I say these things because I am plagued with both rabbits and deer. I get tons of deer damage - and it is clearly deer - to my daylilies. The rabbits run around and through the clumps of daylilies, but (except perhaps for an experimental leaf munching or two) never bothered them.

I must point out, however, that deer also eat daylily foliage. I have one clump of daylilies, 'Bunny Eyes', which I have not seen bloom on for literally years, because the deer keep munching the foliage on that particular clump. Spray or no spray! It must be deer ambrosia! I am finally going to dig and pot it this year, and put the pot in our fenced side yard.

I am surprised about the thrashers breaking the tops of the scapes. One year I had some visiting thrashers who made a mess of scattered mulch as they (apparently) went about in search of slugs and snails. I don't think they ever broke any scapes, though. Wow. Blinking

As for leaving the scapes on, in hope of sideways branches with buds growing out from the lower bracts.... Wow, that's another thing that I had never heard of. Sometimes the deer will leave a tiny bud or two left on a scape, so I leave the scape on the plant to grow the bud(s) (every bloom is precious!), but I have never observed anything coming out of the lower bracts. Confused Maybe this is climate specific, or needs some particular cultural practice to encourage? Confused
The current avatar image is that of a volunteer daylily seedling showing cristation.
Name: Dennis
SW Michigan (Zone 5a)
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Dennis616
Jun 29, 2015 11:37 AM CST
On a couple of occasions I've seen the Thrashers appear to attempt to land on the scapes, and so I thought that was maybe how the scapes were being cracked off. The buds just lay there on the ground so apparently nothing attempting to eat buds is doing this. Not 100% sure on the cause...

I thought that rabbits liked daylily buds, and I've seen a couple rabbits around, plus I have not seen deer tracks near the daylilies. So I just assumed it was rabbits. I'll look more closely for deer tracks, I'll probably find some...

I think homeowner insurance policies should cover the damage to plants, and health insurance should pay for professional psychological treatment for the emotional trauma. PTSD is a real threat in these situations. I'm also looking to see if there is a local Deer Victims Support Group near me!

Name: Sue
Ontario, Canada (Zone 4a)
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sooby
Jul 1, 2015 6:45 AM CST
Polymerous said:

As for leaving the scapes on, in hope of sideways branches with buds growing out from the lower bracts.... Wow, that's another thing that I had never heard of. Sometimes the deer will leave a tiny bud or two left on a scape, so I leave the scape on the plant to grow the bud(s) (every bloom is precious!), but I have never observed anything coming out of the lower bracts. Confused Maybe this is climate specific, or needs some particular cultural practice to encourage? Confused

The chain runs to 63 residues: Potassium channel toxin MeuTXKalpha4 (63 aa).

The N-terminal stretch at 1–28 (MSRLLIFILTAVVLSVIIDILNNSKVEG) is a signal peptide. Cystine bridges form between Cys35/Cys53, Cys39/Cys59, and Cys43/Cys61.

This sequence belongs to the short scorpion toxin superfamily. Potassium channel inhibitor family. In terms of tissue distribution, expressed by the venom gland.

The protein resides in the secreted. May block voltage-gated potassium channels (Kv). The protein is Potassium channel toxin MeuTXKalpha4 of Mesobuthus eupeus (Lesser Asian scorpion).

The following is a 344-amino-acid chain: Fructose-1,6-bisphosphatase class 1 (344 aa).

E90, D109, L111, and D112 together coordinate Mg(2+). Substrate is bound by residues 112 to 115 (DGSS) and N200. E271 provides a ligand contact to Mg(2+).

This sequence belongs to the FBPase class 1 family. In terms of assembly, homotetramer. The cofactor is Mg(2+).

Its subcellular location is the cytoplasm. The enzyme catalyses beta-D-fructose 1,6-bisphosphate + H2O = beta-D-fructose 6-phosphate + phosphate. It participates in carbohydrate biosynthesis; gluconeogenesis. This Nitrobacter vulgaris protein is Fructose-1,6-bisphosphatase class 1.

It may be cultivar specific, or related to timing. Perhaps it depends if the remaining bract would have produced a side-branch in any case. I haven't looked into it that thoroughly but will observe more carefully this year, although for the most part the deer eat down below the lowest bract anyway in which case there's no hope for that scape. I use a deer repellent so don't usually lose many daylily buds.

I looked at some unchewed scapes yesterday and noticed that some had the beginnings of a budded branch emerging from a lower bract axil. On another one (a close to species type) that had been chewed, all buds gone but with branches and bracts remaining, the scape is dying back so that one isn't going to do it. I have seen it happen though, and it looks pretty weird with the flowers all on a single sideways branch and nowhere else but they're flowers I wouldn't have got if I'd cut off the scape Smiling .

I think the bottom line is that if the scape isn't eaten down past the first bract then you've nothing to lose by leaving it for a while to see if it will branch.



Name: Teresa
South central KY (Zone 6b)
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bluegrassmom
Jul 1, 2015 4:54 PM CST
Sue, I wish I had known this earlier. I took out the garden scissors a week ago and trimmed all the bud eaten scapes to the ground! Good luck to all that are fighting critters. We need it.
Name: Leslie
Chapin, SC (Zone 7b)
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Lalambchop1
Jul 2, 2015 3:34 PM CST
Grrr. I found deer damage in several parts of my beds today. Even a large pod that was mostly gone.
I covered the remaining pods today in net bags and tomorrow will put out milorganite.
Leslie

As for me and my house, we will serve the Lord. Joshua 24:15